One of the privileges of blogging is the ability to introduce subjects and people of great significance to the body of Christ. I am excited to introduce a dear saint to you today that I wish everyone could come to know.
Milt Rodriguez has become a dear friend of mine. His life has had a deep impact on me, not necessarily because of what he does (although he does a lot), but simply because of who he is in Christ. I truly wish everyone I know would have the ability to spend some face to face time with Milt. He is a jewel in the kingdom that leaves all who know him with a greater love and vision of Jesus Christ.
The church family I am a part of recently had the privilege of spending about 5 months of ‘face to face’ time with Milt and Mary Rodriguez. They were like ‘chefs’ to us. They served us a meal that none of us knew how much we really needed. The ‘meal’ they served the church here built up the body in ways that I could have never imagined. Simply put, we have witnessed a ‘planting’ of a group of people around nothing other than the person of Jesus Christ. It is a dream come true to say the least.
I have asked Milt to come on the blog today to answer a few questions that I believe could greatly benefit all those who are thinking through and exploring jumping into New Testament church life. So without further delay, let’s jump into this conversation with Milt!
Milt, you and Mary came to know Christ during a unique time period. Could you describe a bit about what the culture was like and the type of things you experienced during the ‘Jesus Movement’ of the late 1960′s and 1970′s?
Yes. My wife (Mary) and I came to Christ when we were both twenty years old. This was in the early seventies (oh, oh – aging myself!) during what was called the “Jesus People Movement.” It was definitely a unique time. Many of the young people in my generation were involved with what was called the “hippie movement.”
Many from this generation were saved during that movement. It seems like people were coming to Christ everywhere! There was a lot of organic church life happening as well. We had no idea what we were doing but there was lots of community and the focus was Jesus. Hence the term “Jesus People.” Things didn’t get very deep, but we were very sincere and passionate about the Lord and learning to love one another.
What is your assessment of what went wrong with the ‘Jesus Movement’?
Like they say: “hindsight is 20/20.” Looking back at the movement I believe it’s very clear what went wrong. Two things mainly:
One, there were two other movements that happened right after the “Jesus People Movement.” One was the “Discipleship/Shepherding Movement.” The other was the “Charismatic Movement.”
The discipleship-shepherding movement became very authoritarian and all about top down, chain-of-command authority structure and discipleship.
The charismatic movement was naturally all about spiritual gifts, miracles, healing, etc.
Now there were two major differences between these two later movements and the “Jesus People Movement.” One is that they came out of the institutional church. The Jesus People Movement came as a grass-roots, street-level movement. The other difference is that these two movements were about “things,” not about Christ Himself. But they were a distraction to many of the Jesus People at the time.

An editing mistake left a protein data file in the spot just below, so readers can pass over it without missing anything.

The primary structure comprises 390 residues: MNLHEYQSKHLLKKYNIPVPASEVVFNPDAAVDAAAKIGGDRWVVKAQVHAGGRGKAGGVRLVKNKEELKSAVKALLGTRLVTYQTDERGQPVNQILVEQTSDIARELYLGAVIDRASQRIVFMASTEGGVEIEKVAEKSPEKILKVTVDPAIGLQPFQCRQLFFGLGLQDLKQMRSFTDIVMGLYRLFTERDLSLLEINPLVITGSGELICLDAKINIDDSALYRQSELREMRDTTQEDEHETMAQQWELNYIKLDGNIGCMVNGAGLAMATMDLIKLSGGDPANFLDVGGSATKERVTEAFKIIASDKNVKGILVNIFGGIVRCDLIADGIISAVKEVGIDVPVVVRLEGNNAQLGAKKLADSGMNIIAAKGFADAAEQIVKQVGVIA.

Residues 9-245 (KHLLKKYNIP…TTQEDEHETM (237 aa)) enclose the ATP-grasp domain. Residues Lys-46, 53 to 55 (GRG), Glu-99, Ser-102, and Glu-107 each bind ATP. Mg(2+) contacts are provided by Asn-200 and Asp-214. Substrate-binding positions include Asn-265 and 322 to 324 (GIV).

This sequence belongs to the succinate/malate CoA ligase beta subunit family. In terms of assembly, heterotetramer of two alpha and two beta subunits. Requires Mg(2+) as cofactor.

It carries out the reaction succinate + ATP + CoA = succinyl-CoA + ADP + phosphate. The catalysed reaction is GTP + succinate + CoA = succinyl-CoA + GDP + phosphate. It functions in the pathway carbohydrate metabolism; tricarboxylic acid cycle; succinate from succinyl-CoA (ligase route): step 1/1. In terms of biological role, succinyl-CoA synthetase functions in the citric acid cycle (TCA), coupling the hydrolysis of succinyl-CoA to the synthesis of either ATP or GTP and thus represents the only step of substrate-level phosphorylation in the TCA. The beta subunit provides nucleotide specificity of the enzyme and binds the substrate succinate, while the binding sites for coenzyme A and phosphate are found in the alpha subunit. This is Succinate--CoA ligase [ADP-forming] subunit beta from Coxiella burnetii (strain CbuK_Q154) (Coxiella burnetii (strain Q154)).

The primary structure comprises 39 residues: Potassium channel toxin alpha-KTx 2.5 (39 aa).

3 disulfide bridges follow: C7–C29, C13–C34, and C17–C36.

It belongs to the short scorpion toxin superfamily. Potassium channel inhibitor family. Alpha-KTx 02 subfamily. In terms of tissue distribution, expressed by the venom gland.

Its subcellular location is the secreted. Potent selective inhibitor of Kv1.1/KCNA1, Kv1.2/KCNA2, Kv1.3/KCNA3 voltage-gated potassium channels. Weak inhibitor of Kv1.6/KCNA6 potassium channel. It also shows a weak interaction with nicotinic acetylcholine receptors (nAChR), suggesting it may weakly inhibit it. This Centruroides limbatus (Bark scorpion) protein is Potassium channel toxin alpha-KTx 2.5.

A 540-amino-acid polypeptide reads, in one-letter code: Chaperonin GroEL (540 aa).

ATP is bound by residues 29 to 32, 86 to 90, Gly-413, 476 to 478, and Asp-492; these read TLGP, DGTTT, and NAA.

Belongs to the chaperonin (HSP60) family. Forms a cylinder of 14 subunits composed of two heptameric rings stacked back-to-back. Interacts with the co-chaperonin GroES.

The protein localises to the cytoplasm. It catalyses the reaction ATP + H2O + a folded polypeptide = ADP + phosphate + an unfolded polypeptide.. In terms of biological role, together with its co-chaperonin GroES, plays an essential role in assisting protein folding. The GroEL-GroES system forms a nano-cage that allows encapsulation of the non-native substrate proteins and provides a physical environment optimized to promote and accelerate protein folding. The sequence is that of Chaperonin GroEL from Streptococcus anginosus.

The other problem was that most of us in the Jesus Movement were very young and naïve, in a sense. So we were searching for older, move experienced believers to guide us. Well, the older people came alright. And they brought their agendas and institutionalism with them. We needed mature outside help, but instead we got religion and domination!
What led you out of the institution and back to a pursuit of your roots?
After the Jesus People Movement ended we (like most) just naturally went into institutional churches for the next 15 years. But we never forgot our first two years in the Lord. There was real life in the church then. So, the Lord used that hunger to lead us out of institutionalism to a more authentic expression of His church. Of course this took years of trying many things, reading many books, and finally belonging to an intentional organic community of believers.
In your own words, how would you define a New Testament ‘organic church’?
My quick definition is: “a group of believers who are learning to live by an indwelling Lord together.” What I see in the New Testament is that the church is the Body, or expression of Christ Himself. This Body, Bride, House, Family lives as His expression by His own eternal life that is resident within each one of them. They discover this life together and they live by this life together. You cannot have the church without this (internal) life of Christ flowing in and through humans. This is the core of the New Covenant itself. All of the life and nature of Christ will be expressed by this group of believers if they will learn to live by His indwelling life together.
What would you say to those who think ‘organic’ church is simply an ‘open mic’ session?
First of all, I would say that the church is much more than a meeting. She is a community of the redeemed who are living out the very lifestyle of the Godhead. The Godhead does not meet once per week on Sunday morning! It is a life together.
Secondly, I would say that a meeting of the church is much more than an open participatory gathering where everyone gets to talk. It is the expression and overflow of this very life of God, this river of life that is welling up inside of the believers. It’s not a session where people can just share their own ideas, thoughts, and opinions. But rather it’s a feast for God. All of the life that has been deposited into his people is now being expressed back to him. A beautiful explanation of this is seen in John, chapter 4, with the Samaritan woman at the well. First Jesus asked her for a drink. Then he gives her living water that quenches her thirst. This is his life. Now, she can give him a drink with his very own water (life)!
Describe what you understand biblical ‘apostolic ministry’ to be, and the process of how you became involved in this type of work. (Share a bit about your ministry, and how you came up with the name ‘Rebuilders’)
For me, understanding apostolic ministry has taken about twenty years. I was saved when I was twenty years old and I knew then that I was called to God’s work. However, I had no idea what that meant and what my contribution would be. I had no grid for this at the time. None of the usual choices of pastor, evangelist, or missionary seemed to fit.